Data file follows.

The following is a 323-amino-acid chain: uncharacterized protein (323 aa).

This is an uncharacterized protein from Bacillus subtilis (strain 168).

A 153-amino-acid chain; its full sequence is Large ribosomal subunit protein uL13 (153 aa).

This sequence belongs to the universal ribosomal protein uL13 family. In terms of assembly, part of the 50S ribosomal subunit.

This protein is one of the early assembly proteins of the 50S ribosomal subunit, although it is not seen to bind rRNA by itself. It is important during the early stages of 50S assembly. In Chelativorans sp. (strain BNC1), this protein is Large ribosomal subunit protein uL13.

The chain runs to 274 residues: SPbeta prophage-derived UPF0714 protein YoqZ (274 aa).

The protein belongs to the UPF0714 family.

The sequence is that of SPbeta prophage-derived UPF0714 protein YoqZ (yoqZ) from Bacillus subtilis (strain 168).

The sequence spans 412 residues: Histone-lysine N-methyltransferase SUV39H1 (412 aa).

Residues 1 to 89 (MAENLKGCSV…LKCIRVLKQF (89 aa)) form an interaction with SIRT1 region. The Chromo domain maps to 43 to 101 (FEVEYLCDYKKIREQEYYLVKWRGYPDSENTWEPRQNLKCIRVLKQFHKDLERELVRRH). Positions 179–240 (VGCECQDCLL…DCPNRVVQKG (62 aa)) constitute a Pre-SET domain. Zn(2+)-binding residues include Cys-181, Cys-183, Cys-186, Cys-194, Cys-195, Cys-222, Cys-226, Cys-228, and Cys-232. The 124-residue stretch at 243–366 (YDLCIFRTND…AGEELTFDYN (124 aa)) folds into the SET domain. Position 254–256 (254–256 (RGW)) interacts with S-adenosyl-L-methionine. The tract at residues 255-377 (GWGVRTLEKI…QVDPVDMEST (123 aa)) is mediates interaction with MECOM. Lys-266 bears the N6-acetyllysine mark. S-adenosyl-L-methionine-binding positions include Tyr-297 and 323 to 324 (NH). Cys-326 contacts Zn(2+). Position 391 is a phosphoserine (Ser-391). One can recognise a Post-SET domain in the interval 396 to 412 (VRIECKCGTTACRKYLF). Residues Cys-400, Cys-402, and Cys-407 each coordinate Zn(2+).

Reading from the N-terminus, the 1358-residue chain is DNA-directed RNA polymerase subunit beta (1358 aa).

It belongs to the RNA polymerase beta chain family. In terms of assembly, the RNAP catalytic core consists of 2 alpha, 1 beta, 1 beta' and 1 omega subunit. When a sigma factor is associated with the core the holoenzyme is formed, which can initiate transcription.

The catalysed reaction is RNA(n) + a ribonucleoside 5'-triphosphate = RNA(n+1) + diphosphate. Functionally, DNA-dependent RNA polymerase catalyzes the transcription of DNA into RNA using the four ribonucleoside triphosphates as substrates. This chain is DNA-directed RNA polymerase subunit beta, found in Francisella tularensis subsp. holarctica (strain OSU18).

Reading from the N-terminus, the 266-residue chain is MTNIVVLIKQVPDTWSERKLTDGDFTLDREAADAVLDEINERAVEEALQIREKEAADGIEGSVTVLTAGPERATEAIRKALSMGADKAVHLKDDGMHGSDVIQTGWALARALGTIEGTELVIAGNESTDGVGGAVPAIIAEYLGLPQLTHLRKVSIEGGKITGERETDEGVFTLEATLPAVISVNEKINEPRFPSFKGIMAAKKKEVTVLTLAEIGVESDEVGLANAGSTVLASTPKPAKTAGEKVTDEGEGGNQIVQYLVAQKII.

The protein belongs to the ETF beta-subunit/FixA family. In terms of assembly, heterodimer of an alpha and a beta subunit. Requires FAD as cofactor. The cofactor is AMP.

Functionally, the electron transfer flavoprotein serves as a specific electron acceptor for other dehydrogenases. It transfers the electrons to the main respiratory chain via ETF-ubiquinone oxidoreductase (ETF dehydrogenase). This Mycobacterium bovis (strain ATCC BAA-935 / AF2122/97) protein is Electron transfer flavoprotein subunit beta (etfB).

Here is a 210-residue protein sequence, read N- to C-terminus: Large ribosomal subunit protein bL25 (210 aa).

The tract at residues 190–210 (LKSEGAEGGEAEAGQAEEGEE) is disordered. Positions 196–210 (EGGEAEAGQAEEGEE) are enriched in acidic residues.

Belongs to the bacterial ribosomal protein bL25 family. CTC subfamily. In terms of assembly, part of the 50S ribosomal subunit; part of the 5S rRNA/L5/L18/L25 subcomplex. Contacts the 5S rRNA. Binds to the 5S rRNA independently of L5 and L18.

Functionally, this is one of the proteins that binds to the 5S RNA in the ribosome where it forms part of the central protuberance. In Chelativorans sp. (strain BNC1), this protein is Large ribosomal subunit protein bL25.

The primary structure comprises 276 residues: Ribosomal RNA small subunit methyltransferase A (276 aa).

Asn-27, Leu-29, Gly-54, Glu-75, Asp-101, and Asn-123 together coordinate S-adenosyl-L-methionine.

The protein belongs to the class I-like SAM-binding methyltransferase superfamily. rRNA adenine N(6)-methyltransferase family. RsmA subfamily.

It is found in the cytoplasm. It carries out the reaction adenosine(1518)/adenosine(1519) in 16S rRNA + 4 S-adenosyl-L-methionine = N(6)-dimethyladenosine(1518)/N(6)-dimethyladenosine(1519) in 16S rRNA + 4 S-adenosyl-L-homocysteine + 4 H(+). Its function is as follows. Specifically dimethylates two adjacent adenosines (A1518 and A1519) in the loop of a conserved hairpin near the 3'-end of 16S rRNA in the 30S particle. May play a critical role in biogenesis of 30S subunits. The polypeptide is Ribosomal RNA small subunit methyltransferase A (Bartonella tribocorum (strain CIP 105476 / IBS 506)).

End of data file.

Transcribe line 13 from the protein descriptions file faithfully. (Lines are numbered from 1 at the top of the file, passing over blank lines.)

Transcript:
The catalysed reaction is RNA(n) + a ribonucleoside 5'-triphosphate = RNA(n+1) + diphosphate. Functionally, DNA-dependent RNA polymerase catalyzes the transcription of DNA into RNA using the four ribonucleoside triphosphates as substrates. This chain is DNA-directed RNA polymerase subunit beta, found in Francisella tularensis subsp. holarctica (strain OSU18).